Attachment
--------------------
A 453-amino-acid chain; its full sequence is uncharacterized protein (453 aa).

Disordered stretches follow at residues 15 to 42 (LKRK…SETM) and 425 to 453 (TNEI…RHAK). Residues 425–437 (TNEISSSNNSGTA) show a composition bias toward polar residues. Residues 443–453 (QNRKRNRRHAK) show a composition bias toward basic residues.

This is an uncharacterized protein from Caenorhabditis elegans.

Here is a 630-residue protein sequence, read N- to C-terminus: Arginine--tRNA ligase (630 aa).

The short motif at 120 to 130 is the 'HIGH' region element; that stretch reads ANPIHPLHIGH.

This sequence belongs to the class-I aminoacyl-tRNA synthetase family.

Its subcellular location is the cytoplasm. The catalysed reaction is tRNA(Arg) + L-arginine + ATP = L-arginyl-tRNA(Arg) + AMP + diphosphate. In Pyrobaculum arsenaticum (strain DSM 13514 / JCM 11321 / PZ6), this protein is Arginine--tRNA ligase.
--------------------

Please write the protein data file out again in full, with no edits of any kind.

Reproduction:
A 453-amino-acid chain; its full sequence is uncharacterized protein (453 aa).

Disordered stretches follow at residues 15 to 42 (LKRK…SETM) and 425 to 453 (TNEI…RHAK). Residues 425–437 (TNEISSSNNSGTA) show a composition bias toward polar residues. Residues 443–453 (QNRKRNRRHAK) show a composition bias toward basic residues.

This is an uncharacterized protein from Caenorhabditis elegans.

Here is a 630-residue protein sequence, read N- to C-terminus: Arginine--tRNA ligase (630 aa).

The short motif at 120 to 130 is the 'HIGH' region element; that stretch reads ANPIHPLHIGH.

This sequence belongs to the class-I aminoacyl-tRNA synthetase family.

Its subcellular location is the cytoplasm. The catalysed reaction is tRNA(Arg) + L-arginine + ATP = L-arginyl-tRNA(Arg) + AMP + diphosphate. In Pyrobaculum arsenaticum (strain DSM 13514 / JCM 11321 / PZ6), this protein is Arginine--tRNA ligase.